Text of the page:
Brody has committed to trying basketball again for the second time, only because we are friends with the coach. And although this may not be his sport or something that comes naturally, he’s trying and seems to be having a decent time. He tries hard, just like he is in indoor soccer too. He’s no natural athlete but for the first time in his life, he seems to be consistently trying or caring about sports. And, that’s cool with us.
As parents, we just want a little friendly competition and exercise with friends. And, I believe it’s good to get out of your comfort zone and try new things. It’s healthy for everyone, kids and adults. So, I am pleased and enjoy watching him care and try. And, most parents I have witnessed in these non-competitive leagues also seem to take the laissez faire attitude to being spectators.
But, the ones who don’t, don’t. Most parents are just there to watch but then there are those that are there to win. The minority who are there to win make it hard to watch. These sideline parents think they need to coach their kid, even though they didn’t volunteer to coach. Yelling from the bleachers, the way they put down their 10-year-old boys is hard to watch. It makes you feel bad to hear, so just imagine being on the receiving end of:
“Get your arms up!”
“What are you doing!?”
“Get your head in the game!”
“Come on…you can do better than that!”
And, the harsh delivery makes these useless words all the more hard to hear. We had a set of parents who decided after the first loss that they were going to switch leagues. And, it was no coincidence that these were also the parents that I looked back at several times as they both yelled negative comments towards their son, who is good, from the sidelines during that one game.Who’s having fun if the sole focus is on winning at this age? Get a grip!
It’s another reason I am more than totally fine not rushing competitive sports in elementary school. Sports should be fun at this age. It’s the adults who can make it less than. Kids under 10 should be allowed and encouraged to try new sports, miss some baskets, laugh at their mistakes, and enjoy the game more than winning. But, it’s disappointing when adults model the importance of winning and having to be the best at all costs.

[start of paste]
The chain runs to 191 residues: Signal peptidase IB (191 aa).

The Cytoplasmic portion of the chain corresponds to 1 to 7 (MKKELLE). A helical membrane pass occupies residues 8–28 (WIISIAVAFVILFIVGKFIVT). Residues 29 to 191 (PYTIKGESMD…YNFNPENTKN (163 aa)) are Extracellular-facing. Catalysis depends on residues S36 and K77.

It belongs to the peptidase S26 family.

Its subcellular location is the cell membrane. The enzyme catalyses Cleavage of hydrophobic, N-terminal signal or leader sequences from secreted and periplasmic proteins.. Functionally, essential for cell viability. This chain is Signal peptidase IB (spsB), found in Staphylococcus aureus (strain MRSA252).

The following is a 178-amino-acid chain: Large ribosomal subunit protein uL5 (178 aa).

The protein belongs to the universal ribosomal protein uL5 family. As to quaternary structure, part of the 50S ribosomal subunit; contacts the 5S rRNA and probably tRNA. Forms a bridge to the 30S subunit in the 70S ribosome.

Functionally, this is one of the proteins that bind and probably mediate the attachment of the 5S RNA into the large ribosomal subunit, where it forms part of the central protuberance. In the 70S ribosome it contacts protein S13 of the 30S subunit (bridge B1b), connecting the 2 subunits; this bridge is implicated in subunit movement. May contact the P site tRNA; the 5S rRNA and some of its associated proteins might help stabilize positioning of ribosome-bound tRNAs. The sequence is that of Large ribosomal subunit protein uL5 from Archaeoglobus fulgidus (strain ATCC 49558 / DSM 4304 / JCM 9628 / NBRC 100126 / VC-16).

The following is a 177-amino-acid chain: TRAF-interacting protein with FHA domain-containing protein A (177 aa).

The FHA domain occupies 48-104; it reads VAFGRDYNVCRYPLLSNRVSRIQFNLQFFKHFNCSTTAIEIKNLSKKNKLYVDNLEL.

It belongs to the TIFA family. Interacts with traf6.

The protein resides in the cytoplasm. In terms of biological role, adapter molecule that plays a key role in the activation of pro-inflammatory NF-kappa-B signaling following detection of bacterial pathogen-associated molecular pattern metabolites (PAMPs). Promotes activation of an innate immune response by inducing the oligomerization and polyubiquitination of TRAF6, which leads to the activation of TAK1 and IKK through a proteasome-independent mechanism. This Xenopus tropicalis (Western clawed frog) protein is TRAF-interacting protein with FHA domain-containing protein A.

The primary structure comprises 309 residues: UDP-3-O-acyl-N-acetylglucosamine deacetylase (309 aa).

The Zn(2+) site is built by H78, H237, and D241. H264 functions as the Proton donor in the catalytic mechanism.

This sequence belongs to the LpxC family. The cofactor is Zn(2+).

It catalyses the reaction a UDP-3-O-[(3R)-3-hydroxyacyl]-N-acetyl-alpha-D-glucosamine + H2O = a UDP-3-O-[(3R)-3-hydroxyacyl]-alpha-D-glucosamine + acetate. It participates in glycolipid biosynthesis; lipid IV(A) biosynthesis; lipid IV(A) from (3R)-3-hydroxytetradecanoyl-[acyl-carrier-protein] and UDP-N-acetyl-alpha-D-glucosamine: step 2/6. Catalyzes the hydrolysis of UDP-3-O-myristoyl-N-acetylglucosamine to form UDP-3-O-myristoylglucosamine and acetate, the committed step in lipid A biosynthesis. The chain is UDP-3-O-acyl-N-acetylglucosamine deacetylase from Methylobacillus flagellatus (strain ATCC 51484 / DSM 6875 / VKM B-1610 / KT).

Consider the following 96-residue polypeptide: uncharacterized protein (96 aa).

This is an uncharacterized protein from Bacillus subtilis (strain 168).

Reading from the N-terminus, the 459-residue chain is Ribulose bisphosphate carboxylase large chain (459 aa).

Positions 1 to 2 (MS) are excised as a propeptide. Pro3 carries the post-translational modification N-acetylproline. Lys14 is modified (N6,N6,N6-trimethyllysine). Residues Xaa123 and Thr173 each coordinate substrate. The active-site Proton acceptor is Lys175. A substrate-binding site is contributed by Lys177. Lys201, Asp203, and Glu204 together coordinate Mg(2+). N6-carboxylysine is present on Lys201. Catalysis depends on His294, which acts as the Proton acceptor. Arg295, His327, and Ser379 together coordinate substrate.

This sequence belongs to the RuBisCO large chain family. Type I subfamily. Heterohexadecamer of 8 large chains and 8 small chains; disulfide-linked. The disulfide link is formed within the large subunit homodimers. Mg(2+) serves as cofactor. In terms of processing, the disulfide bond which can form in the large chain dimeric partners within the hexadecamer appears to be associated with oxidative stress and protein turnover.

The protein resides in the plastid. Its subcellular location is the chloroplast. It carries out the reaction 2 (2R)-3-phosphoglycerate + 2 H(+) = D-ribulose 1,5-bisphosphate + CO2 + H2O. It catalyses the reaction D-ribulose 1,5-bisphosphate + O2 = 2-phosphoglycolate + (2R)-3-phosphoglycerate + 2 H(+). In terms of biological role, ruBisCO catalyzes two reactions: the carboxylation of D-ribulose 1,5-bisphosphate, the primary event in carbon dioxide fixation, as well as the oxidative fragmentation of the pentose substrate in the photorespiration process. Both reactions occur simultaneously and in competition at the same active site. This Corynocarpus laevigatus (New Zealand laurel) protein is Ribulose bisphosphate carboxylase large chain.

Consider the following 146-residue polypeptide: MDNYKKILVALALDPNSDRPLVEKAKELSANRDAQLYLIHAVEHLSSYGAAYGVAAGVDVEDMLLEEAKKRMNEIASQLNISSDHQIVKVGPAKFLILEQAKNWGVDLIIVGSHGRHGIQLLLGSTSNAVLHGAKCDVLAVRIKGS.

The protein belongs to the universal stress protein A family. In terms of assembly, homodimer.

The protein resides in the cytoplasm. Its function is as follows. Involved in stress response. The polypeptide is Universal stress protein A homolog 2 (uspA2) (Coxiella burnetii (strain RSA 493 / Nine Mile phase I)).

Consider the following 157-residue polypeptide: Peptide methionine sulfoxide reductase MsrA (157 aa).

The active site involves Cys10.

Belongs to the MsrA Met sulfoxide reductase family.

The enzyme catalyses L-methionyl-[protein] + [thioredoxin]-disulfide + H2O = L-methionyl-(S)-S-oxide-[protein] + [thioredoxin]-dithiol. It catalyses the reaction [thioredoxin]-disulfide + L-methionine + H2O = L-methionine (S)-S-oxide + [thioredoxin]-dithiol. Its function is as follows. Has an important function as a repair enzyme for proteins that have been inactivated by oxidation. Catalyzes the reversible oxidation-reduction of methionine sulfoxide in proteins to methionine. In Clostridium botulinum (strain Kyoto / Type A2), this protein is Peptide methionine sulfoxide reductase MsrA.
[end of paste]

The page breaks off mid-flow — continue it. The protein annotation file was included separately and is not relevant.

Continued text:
Our first basketball game was 76 to 4. The other team is a competitive travel team who decided to join this league to show everyone how good they are. Their coach encouraged them not to stop scoring and yelled at them when they messed up 70 points in. And that proves what?…..
This ultra-competitve sports culture in America is just ridiculous. And, it really makes you wonder what’s lacking in the parent’s lives that make them so hyper-focused on their child’s athletic abilities and wins. When parents take the time after the game to lecture what their child should have done differently or why they played so badly, it just makes me wonder if that is really going to motivate the child to do better. What’s the point?
Can we be excited and celebrate when they do get their first basket or goal? Yes! But, we should be celebrating because we see our children’s proud face. So, from here on out, I will continue giving those few parents the look. I will remind myself not be that parent. I will continue to keep perspective and recognize the positives and not the negatives. I will congratulate good losses. I will tell Brody good game when he tries hard, and praise effort. And, I will thank our volunteer coach for his time, patience, and encouragement. That’s what sports should really be about. Most of these kids who are getting yelled out aren’t going to grow up to be professional athletes so chill! Enjoy the game. And, be a good sport. These values carry over to life. These lessons make for kinder, happier, real gamers!